WASHINGTON – U.S. Senator Ben Cardin (D-Md.), Ranking Member of the Senate Committee on Foreign Relations, issued the following statement Thursday after the State Department released their 2016 Trafficking in Persons Report:
“The annual Trafficking in Persons Report is an essential accountability tool which assesses governments’ progress on anti-trafficking efforts globally and is critical to ensuring continued progress against the scourge of human trafficking. Human trafficking is one of the great moral challenges of our time, damaging people’s lives and corroding communities while also distorting labor markets and undermining stability and the rule of law. This unconscionable practice is fueled by greed, violence, and corruption and the TIP report must continue to be improved and developed in order to shine a harsh light on the worst actors around the world and hold people accountable for this modern form of slavery.
“This year’s report shows that the global community is making inroads, but has a long way to go.
“A few examples stand out to me. Uzbekistan was appropriately downgraded to Tier 3 in my estimation. The government does not meet the minimum standards for the elimination of trafficking and continues to compel forced labor of adults in the cotton harvest. Burma was also downgraded to Tier 3, because military and civilian officials continue to force men, women, and children, into slavery and army recruiters and civilian brokers continue to recruit children into the Burmese armed forces.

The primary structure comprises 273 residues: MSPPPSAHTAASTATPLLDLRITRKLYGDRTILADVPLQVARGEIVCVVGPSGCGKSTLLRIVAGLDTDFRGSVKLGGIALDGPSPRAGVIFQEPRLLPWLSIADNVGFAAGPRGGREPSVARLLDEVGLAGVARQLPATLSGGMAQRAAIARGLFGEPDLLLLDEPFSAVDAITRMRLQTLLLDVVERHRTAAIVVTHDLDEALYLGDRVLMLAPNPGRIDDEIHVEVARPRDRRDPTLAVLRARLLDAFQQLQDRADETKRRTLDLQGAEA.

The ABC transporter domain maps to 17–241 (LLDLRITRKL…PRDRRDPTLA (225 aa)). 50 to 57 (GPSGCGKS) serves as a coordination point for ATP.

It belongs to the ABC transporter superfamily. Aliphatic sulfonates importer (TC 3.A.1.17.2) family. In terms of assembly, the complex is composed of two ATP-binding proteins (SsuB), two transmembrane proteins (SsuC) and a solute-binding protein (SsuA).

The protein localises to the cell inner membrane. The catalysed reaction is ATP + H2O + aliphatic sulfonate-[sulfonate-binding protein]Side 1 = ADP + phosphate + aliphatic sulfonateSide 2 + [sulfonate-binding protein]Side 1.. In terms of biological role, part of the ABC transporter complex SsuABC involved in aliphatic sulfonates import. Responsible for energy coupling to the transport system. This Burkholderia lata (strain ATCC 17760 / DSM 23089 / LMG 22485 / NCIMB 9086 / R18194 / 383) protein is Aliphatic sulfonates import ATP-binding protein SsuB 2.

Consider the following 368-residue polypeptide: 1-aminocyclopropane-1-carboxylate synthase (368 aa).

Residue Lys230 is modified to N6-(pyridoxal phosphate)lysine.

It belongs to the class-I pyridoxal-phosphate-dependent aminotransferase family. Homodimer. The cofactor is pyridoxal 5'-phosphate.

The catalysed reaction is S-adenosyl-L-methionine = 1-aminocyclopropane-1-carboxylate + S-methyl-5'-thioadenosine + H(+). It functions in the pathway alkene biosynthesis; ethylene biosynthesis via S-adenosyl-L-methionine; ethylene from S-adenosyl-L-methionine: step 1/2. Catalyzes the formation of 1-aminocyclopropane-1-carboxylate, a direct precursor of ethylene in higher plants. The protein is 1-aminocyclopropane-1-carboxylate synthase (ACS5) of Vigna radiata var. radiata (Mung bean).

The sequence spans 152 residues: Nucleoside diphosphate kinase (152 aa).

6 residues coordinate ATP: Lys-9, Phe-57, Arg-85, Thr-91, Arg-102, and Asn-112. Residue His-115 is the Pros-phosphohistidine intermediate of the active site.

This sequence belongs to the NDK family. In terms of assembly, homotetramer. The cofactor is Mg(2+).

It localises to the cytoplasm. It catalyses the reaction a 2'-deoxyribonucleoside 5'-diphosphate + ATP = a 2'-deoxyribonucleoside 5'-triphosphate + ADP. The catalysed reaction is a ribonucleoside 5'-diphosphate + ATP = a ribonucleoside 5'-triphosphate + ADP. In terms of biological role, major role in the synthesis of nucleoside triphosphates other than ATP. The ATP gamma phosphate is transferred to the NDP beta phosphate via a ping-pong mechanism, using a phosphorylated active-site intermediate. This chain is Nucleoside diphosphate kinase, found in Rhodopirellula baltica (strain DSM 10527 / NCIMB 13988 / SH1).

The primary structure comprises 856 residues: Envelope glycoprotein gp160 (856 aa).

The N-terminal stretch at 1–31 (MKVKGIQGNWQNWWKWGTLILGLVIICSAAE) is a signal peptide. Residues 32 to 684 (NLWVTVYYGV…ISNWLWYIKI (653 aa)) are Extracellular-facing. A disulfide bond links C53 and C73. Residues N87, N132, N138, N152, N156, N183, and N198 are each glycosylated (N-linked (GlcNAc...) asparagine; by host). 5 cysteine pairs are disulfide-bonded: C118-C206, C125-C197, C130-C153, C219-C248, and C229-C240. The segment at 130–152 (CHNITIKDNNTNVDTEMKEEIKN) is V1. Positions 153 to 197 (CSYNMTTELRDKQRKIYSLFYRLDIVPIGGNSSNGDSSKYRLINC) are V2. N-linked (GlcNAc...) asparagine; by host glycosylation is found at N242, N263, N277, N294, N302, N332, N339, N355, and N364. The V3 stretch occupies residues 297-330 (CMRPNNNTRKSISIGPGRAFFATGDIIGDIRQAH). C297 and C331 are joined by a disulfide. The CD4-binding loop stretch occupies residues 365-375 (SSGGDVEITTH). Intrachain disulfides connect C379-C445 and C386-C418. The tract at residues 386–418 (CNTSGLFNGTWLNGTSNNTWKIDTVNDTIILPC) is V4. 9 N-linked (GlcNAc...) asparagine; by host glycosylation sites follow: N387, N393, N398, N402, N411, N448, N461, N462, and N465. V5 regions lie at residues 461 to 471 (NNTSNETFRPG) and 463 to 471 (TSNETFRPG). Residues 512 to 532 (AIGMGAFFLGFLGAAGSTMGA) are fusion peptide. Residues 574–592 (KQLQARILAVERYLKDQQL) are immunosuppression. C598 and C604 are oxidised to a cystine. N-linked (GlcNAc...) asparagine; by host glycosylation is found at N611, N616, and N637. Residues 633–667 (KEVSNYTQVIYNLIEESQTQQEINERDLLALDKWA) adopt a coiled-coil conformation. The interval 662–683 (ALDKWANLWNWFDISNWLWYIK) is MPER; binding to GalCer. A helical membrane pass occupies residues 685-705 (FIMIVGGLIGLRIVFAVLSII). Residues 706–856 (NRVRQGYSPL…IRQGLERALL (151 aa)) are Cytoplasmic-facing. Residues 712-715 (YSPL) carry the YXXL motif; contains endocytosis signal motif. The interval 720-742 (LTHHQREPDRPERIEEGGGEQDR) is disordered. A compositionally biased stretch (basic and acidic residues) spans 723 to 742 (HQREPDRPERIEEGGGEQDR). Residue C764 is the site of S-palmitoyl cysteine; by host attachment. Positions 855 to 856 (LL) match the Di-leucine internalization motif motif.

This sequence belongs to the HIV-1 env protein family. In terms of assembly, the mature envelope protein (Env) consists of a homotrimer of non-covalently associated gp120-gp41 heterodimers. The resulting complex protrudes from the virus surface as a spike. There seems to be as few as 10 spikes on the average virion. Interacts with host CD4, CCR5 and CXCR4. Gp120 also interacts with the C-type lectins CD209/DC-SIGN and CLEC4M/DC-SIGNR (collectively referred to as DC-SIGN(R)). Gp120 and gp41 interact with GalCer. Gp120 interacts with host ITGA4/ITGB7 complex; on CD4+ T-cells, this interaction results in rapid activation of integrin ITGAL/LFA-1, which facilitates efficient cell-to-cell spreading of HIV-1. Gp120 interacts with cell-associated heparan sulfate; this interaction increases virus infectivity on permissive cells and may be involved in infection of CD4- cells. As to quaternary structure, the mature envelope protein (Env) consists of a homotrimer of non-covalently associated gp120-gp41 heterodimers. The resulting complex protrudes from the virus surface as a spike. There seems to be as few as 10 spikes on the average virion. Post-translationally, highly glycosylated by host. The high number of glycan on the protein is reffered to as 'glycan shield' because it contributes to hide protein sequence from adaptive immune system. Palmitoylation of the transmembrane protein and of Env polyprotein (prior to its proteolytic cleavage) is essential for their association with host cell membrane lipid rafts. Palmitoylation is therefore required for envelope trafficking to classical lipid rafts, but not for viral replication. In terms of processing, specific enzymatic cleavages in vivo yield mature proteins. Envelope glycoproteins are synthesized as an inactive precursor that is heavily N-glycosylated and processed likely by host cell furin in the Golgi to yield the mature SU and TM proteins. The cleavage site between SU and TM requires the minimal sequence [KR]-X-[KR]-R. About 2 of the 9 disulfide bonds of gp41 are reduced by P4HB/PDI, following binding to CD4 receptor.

“At the same time, the government of Thailand, which was upgraded to Tier 2 Watch List, appears to be making some serious efforts to hold government officials complicit in trafficking crimes, although much more needs to be done. And I welcome reports that Namibia, a country I visited earlier this year and where I raised trafficking issues, has taken steps to address the trafficking problems in that country, including appointing a government official to lead its anti-trafficking efforts, and look forward to its finalizing and enacting comprehensive anti-trafficking legislation later this year.
“Finally, I remain concerned about Malaysia, which initiated even fewer trafficking investigations and prosecutions compared to last year and made only a miniscule increase in convictions even after the discovery of mass graves of trafficking victims on the Thai border. Malaysia has also still failed to prosecute any officials for complicity in trafficking crimes.”